Duterte starts pivoting Philippines to China
Just when some of China’s neighbors were seeking to curtail its expansionism, along came Rodrigo Duterte.
In less than three months on the job, the 71-year-old Philippine leader has used expletives in talking about US President Barack Obama and vowed to end cooperation with the US military in both fighting terrorism and patrolling the disputed South China Sea. He’s moved to boost economic and defense ties with China and Russia.
While Duterte is unpredictable — one day calling China “generous” and the next threatening a “bloody” war if Beijing attacked — his behavior has undermined US efforts to rally nations from Japan to Vietnam to Australia to stand up to China’s military assertiveness.
In doing so, he risks shifting from the 1951 Philippine-US defense treaty, which has been a bedrock of American influence in the region. While Duterte has said he’ll respect the alliance, he’s repeatedly stressed the need for an “independent foreign policy” and questioned America’s willingness to intervene if China were to seize territory in the South China Sea.
“This could be the game changer for the South China Sea situation in general and Sino-US regional competition specifically,” said Zhang Baohui, director of the Center for Asian Pacific Studies at Lingnan University in Hong Kong. “Duterte’s foreign policy may dramatically shift the geostrategic picture of the region, leaving China in an advantageous position versus the United States.”
One of the biggest benefits for China is the potential for a deal over the South China Sea. Just weeks after Duterte took office in late June, an international arbitration panel ruled that China’s claims to most of the waterway had no legal basis — a win for the Philippines in a case brought by Duterte’s predecessor.
China chose not to participate in the arbitration and has denounced the tribunal decision.
While Duterte has said he’ll respect the agreement, he’s signaled he’s open to talks with China, the country’s biggest trading partner, and he did not push for the ruling to be mentioned in the communique last week from a summit of Southeast Asian leaders in Laos. Before taking office, he said he’d consider setting aside territorial disagreements to get a Chinesebuilt railway.
In July, Duterte sent former president Fidel Ramos to Hong Kong to explore common ground with China. Ramos later called for a bigger role for the Philippines under China’s plan to link ports and other trading hubs throughout Asia to Europe.
Foreign Ministry spokeswoman Hua Chunying said on Sept 6 that China is “willing to make a joint effort with the Philippine side to rebuild mutual trust and push forward the bilateral ties”.
China claims sovereignty over all features that lie within a nine-dash line drawn on a 1940s map enclosing more than 80 percent of the South China Sea. It says that gives it the right to interdict military ships close to its territory — a position the US opposes.
Fu Ying, who chairs the Foreign Affairs Committee of China’s top lawmaking body, this month framed US-China tensions in the South China Sea as a fight over the freedom of navigation for naval warships and other non-commercial vessels within the 200-nautical-mile exclusive economic zones of coastal states.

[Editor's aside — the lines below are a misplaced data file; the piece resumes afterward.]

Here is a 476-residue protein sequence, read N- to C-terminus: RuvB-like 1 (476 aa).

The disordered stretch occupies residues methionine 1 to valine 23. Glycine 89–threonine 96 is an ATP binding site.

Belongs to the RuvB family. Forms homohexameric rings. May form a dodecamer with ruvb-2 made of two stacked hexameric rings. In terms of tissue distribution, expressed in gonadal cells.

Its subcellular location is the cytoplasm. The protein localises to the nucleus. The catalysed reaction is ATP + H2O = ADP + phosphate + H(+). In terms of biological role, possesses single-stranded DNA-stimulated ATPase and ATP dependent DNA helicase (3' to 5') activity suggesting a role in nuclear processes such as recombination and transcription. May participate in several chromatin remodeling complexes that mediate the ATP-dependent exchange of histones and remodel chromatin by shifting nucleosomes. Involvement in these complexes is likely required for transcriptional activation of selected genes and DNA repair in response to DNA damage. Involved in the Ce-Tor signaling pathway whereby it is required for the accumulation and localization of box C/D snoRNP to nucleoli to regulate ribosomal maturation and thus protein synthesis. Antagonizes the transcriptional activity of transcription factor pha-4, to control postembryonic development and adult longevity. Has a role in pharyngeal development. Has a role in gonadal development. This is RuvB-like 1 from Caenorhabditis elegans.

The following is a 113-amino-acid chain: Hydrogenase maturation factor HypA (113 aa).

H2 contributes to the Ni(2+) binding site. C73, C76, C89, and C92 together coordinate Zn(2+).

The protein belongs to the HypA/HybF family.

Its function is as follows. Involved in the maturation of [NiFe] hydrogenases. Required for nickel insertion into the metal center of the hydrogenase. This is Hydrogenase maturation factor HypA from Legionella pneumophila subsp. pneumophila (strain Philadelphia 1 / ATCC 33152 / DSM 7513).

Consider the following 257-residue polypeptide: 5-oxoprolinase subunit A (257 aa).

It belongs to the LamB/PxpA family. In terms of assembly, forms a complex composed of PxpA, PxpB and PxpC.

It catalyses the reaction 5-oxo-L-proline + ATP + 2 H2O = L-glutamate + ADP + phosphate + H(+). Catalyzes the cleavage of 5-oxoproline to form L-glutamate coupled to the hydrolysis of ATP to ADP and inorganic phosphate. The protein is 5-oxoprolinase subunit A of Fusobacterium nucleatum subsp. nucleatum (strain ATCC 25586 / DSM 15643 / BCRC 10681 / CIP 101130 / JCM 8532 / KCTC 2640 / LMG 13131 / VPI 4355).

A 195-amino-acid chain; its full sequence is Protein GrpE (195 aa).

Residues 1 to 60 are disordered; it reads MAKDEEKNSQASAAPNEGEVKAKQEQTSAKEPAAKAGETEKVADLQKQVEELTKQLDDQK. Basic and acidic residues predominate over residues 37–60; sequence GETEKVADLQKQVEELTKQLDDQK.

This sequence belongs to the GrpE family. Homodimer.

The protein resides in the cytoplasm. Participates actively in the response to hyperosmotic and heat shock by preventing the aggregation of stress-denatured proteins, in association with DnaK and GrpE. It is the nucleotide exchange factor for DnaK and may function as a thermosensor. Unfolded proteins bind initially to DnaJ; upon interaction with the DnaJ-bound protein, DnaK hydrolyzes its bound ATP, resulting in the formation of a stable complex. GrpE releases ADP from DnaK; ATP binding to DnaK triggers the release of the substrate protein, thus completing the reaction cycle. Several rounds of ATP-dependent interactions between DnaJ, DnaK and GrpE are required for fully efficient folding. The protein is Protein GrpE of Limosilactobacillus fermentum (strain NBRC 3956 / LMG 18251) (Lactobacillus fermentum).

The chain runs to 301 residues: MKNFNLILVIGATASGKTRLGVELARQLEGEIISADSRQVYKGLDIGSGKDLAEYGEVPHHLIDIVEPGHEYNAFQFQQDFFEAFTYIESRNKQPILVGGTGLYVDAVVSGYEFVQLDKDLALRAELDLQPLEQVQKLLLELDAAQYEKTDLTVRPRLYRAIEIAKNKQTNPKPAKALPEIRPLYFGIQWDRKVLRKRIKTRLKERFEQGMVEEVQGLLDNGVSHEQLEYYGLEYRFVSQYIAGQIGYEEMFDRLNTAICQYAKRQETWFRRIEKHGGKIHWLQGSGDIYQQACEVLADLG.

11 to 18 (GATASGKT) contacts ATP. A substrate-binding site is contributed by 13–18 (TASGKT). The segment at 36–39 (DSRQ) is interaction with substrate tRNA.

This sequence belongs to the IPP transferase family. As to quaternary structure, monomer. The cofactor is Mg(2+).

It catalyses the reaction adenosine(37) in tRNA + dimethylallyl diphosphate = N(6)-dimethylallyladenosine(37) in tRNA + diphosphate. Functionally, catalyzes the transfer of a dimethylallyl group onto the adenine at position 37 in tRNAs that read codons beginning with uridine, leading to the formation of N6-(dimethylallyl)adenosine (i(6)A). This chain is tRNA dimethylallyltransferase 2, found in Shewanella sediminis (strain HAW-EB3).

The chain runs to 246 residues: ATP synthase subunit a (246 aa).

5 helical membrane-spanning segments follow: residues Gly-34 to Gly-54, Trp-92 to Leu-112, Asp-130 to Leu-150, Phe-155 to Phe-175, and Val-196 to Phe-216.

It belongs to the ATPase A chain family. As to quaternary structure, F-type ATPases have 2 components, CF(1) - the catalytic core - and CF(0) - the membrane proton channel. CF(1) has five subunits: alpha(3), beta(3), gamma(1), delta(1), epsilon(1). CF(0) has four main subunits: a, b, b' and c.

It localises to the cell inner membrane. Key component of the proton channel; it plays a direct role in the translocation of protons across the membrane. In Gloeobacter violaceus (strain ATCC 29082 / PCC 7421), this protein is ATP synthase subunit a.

“The Chinese want the South China Sea to become a Chinese strait, with control of the maritime space and the air space above it,” said Malcolm Davis, a senior analyst at the Australian Strategic Policy Institute in Canberra. “That is the long-term game, and flipping Duterte over to Beijing’s side is part of the play.”
China’s land reclamation and military buildup in the waters have in recent years pushed some neighbors closer to the US. The Obama administration has boosted military cooperation with nations such as Vietnam, the Philippines, Singapore and Japan.
Still, at the summit last week in Laos, a spat with Obama over Duterte’s war on drugs and the thousands of deaths it has caused overshadowed any criticism of China.
“That’s a very bad scenario,” said Hideki Makihara, a senior lawmaker in Japan’s ruling Liberal Democratic Party, referring to a potential Philippine strategic alignment with China. In that case, “at least we need Vietnam, Malaysia and other countries surrounding the South China Sea in our group”, he said in an interview this week in Tokyo.
For now, US officials are emphasizing the benefits of defense ties with the Philippines.
“We’ve got a wide range of shared concerns and shared interests, and the United States and the Philippines have been able to work effectively together in a variety of areas to advance our mutual interests,” White House press secretary Josh Earnest said on Monday.
A shift toward China may be difficult for Duterte to sustain. If China refuses to make any tangible concessions on the South China Sea, particularly over fishing resources at the disputed Scarborough Shoal, Duterte may face a domestic backlash, according to Richard Javad Heydarian, an assistant political science professor at De La Salle University in Manila.
“This is precisely why security relations with the United States will remain indispensable for the Philippines,” he wrote in an article last week for the Washington-based Asia Maritime Transparency Initiative.
Still, the US can no longer expect the same level of strategic deference and diplomatic support. “This is the new normal in Philippine-US relations.”
Duterte’s foreign policy may dramatically shift the geostrategic picture of the region.” Zhang Baohui, director, Center for Asian Pacific Studies, Lingan University, Hong Kong
Philippines President Rodrigo Duterte reviews honor guard upon his arrival during the 250th Presidential Airlift Wing (PAW) anniversary at the Villamor Air Base in Pasay city, metro Manila, on Sept 13.